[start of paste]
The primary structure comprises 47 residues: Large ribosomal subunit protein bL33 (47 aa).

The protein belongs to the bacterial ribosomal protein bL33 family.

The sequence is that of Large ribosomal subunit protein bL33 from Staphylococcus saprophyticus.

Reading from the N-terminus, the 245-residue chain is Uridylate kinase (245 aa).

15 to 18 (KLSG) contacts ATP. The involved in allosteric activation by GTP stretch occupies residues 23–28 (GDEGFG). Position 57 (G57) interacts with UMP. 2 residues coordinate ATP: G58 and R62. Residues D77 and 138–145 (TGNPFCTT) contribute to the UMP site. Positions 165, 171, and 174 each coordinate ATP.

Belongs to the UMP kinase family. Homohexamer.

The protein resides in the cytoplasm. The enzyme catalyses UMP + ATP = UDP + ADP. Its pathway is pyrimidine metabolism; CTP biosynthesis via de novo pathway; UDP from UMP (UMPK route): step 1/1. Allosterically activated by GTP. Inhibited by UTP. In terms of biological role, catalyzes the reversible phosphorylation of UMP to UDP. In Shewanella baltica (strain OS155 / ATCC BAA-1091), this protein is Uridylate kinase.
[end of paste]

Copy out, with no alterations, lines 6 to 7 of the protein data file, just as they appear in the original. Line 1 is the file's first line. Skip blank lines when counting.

Belongs to the UMP kinase family. Homohexamer.

The protein resides in the cytoplasm. The enzyme catalyses UMP + ATP = UDP + ADP. Its pathway is pyrimidine metabolism; CTP biosynthesis via de novo pathway; UDP from UMP (UMPK route): step 1/1. Allosterically activated by GTP. Inhibited by UTP. In terms of biological role, catalyzes the reversible phosphorylation of UMP to UDP. In Shewanella baltica (strain OS155 / ATCC BAA-1091), this protein is Uridylate kinase.